Drunken driver to serve 18 months for fatal crash Sentence upsets victim's family

October 31, 1993|By Erik Nelson | Erik Nelson,Staff Writer

Dr. Saleem A. Shah, a psychologist killed by a drunken driver last November, believed that the law needs to take behavioral science into account, that rehabilitation is more valuable than incarceration.

That was a difficult philosophy for Dr. Shah's survivors to accept at Friday's sentencing of the man responsible for his death and who had previously been convicted of drunken driving.

District Judge Lenore R. Gelfman sentenced William Scott Marcellino, 31, of the 19100 block of Grotto Lane, in Germantown, to a four-year prison term with all but 18 months suspended, three years of probation and 1,248 hours of community service.

Marcellino pleaded guilty Aug. 3 to homicide by motor vehicle, which carries a maximum sentence of five years in prison, for the death of Dr. Shah, 60, of Catonsville.

Judge Gelfman told the courtroom the length of the sentence was intended to keep Marcellino in county jail, where he could receive better treatment for his drinking problem. A longer term would have put him in the state prison system.

"It's definitely too short," Clare Fisher, one of Dr. Shah's six daughters, said of the sentence. "We were hoping to get at least three years."

Ecford Voit, a colleague of Dr. Shah's, said his mentor's killer deserved more punishment, despite Dr. Shah's professional philosophy.

Marcellino originally was charged with manslaughter by automobile, which carries a maximum of 10 years in prison, for drunken driving and causing the Nov. 19 collision on Route 108 near Hall Shop Road in Clarksville.

He agreed to plead guilty to the homicide charge, which involves a lesser degree of negligence, rather than face trial on the manslaughter charge. Marcellino had been convicted of drunken driving in an incident in Virginia in 1985.

Dr. Shah, an expert on the law and mental health who worked at the National Institute of Mental Health in Bethesda, died Nov. 25, six days after his Toyota was hit head-on by Marcellino's Dodge truck, which had crossed the center line of Route 108.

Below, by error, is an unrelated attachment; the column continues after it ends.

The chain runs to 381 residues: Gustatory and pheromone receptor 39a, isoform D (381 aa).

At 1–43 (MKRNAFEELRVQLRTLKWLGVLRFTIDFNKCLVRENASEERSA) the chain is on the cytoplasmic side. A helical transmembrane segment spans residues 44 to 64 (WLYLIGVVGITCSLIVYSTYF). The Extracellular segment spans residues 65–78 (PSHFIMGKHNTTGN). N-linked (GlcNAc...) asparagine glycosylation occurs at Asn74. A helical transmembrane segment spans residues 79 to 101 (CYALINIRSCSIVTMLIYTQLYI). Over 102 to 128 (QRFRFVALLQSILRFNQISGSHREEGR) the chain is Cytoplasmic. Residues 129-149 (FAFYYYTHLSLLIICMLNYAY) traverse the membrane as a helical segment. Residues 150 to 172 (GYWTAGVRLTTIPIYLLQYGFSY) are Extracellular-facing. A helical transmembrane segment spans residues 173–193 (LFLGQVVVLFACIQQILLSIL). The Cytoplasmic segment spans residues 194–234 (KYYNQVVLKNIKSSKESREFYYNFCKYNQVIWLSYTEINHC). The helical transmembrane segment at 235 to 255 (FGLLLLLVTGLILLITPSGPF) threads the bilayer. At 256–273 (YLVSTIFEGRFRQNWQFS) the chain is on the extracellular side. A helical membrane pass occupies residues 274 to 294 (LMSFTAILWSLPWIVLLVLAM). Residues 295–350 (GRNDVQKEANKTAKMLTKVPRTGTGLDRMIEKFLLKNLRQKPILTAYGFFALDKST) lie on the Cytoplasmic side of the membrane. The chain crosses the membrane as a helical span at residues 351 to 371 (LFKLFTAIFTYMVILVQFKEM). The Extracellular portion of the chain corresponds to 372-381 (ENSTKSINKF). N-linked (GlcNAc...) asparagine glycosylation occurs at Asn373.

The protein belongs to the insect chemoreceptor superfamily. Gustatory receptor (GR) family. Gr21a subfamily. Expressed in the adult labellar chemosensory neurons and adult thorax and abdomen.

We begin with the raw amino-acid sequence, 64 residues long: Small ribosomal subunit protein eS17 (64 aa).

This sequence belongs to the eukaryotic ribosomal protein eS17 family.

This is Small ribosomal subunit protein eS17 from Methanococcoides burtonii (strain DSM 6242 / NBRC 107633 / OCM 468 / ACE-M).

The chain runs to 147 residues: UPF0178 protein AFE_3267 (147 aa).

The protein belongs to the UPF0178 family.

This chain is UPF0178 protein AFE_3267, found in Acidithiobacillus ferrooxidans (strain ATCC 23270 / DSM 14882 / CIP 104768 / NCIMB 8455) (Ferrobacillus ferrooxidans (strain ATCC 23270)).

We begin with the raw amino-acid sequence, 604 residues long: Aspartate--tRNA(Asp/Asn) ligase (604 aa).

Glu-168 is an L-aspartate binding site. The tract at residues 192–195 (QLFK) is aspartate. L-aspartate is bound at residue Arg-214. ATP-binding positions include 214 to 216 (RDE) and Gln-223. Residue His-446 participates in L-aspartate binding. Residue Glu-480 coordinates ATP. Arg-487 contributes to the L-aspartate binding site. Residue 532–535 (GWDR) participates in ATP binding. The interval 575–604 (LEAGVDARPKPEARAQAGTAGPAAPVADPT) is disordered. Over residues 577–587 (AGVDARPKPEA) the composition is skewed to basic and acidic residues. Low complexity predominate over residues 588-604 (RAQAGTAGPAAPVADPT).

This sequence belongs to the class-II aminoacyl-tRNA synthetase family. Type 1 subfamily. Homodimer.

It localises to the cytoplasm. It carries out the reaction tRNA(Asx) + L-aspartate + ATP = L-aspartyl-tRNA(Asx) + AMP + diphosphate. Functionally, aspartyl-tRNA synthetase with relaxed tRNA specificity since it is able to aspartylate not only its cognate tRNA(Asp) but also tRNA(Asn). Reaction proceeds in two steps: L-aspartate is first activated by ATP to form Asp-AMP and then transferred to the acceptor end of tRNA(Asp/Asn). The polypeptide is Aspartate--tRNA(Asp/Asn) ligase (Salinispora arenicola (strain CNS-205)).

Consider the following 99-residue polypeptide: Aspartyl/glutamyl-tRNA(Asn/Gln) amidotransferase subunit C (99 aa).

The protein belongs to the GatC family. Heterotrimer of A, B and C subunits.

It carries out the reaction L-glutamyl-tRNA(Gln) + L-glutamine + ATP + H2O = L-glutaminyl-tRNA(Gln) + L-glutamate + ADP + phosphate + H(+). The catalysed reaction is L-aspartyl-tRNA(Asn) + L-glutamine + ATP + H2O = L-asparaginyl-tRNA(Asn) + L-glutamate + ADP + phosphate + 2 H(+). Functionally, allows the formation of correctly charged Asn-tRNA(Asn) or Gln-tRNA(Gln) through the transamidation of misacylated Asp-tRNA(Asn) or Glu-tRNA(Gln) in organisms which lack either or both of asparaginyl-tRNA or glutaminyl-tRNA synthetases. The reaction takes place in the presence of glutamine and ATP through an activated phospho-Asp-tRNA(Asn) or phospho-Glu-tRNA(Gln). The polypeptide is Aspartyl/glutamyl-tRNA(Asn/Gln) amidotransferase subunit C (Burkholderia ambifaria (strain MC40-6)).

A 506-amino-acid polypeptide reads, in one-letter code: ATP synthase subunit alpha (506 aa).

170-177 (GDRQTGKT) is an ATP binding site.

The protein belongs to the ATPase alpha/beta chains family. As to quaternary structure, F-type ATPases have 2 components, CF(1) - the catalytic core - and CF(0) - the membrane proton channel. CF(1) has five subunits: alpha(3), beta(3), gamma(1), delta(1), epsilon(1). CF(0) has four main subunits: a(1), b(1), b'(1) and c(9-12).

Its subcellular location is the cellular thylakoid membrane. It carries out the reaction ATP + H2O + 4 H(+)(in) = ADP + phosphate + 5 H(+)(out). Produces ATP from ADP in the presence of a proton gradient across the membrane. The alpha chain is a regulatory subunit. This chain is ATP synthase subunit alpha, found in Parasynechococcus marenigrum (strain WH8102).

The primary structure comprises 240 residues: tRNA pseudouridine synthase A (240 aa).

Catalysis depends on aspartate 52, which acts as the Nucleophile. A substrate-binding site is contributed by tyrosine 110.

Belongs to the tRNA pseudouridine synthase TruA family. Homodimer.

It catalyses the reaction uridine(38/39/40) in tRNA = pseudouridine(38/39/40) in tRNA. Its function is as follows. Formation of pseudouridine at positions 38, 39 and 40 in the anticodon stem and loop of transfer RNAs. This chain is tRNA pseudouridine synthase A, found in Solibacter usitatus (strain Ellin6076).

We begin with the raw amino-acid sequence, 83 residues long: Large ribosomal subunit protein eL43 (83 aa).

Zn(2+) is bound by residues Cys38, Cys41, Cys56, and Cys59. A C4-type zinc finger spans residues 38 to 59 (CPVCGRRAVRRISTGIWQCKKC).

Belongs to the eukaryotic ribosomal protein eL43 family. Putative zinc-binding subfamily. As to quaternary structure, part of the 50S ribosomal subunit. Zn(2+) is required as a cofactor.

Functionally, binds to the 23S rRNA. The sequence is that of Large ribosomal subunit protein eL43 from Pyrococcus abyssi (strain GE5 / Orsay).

"Those six days were the hardest six days of our lives," said Nargis Comiskey of her father, reading a victims' impact statement in court.

She asked that Marcellino be sentenced to the maximum five years, and be compelled to spend the rest of his life educating others about drinking and driving.

"We want this dangerous repeat offender off the streets and out from behind the wheel," Ms. Comiskey told the judge.

Judge Gelfman also heard testimony from Marcellino, his family and friends about his remorse, his efforts to treat his alcoholism and his warnings to others of the dangers of drunken driving.

His lawyer, Jonathan S. Smith, noted that Marcellino was found to have a 0.11-percent blood-alcohol content at the time of the accident, just above the state's legal limit of 0.10. The lawyer also said that the section of Route 108 where the collision took place was dark and the scene of past accidents.

The judge then gave a more-than half-hour explanation for the sentence, which she termed "a little bit unusual."

She spoke about the condition of state prisons and their shortage of counseling services, rehabilitation programs for drunken drivers, state sentencing guidelines and her experience teaching others in the legal profession about sentencing.

Even if Marcellino had received the maximum sentence, she said, "he could be released earlier than the actual length of the sentence with no supervision." A shorter sentence allows the court to compel an offender to seek rehabilitative treatment, she said.

The judge said that Marcellino can also be required to share his experience through community service, teaching others "that a vehicle is a lethal weapon," even for someone "without a shocking blood-alcohol content."

Marcellino's attorney said the sentence was fair, adding, "I think there's a desire to do penance."

Some of Dr. Shah's survivors were not moved by talk of rehabilitation.

"He should have done something about his problem [eight] years ago when he got arrested the first time," said Pat Fisher, one of Dr. Shah's sons-in-law.

But one of the doctor' daughters, Susan Shah-Blake, said she thought Marcellino's sobbing apology to the Shah family was sincere.

"If he truly is remorseful, and has regret, I can accept his sentence," Ms. Shah-Blake said.

Dr. Shah helped organize the American Academy of Psychiatry and the Law through a fellowship program he administered at the National Institute of Mental Health in Bethesda. He was considered by colleagues to be a leader in the fields of ethics, patients' rights and the psychiatric care of prisoners.

Thomas L. Lalley, who worked for 15 years with Dr. Shah, said Dr. Shah was "always one to feel that the law should take into account the findings of behavioral science. . . . The judge's approach to the sentencing was very much in keeping with that philosophy."

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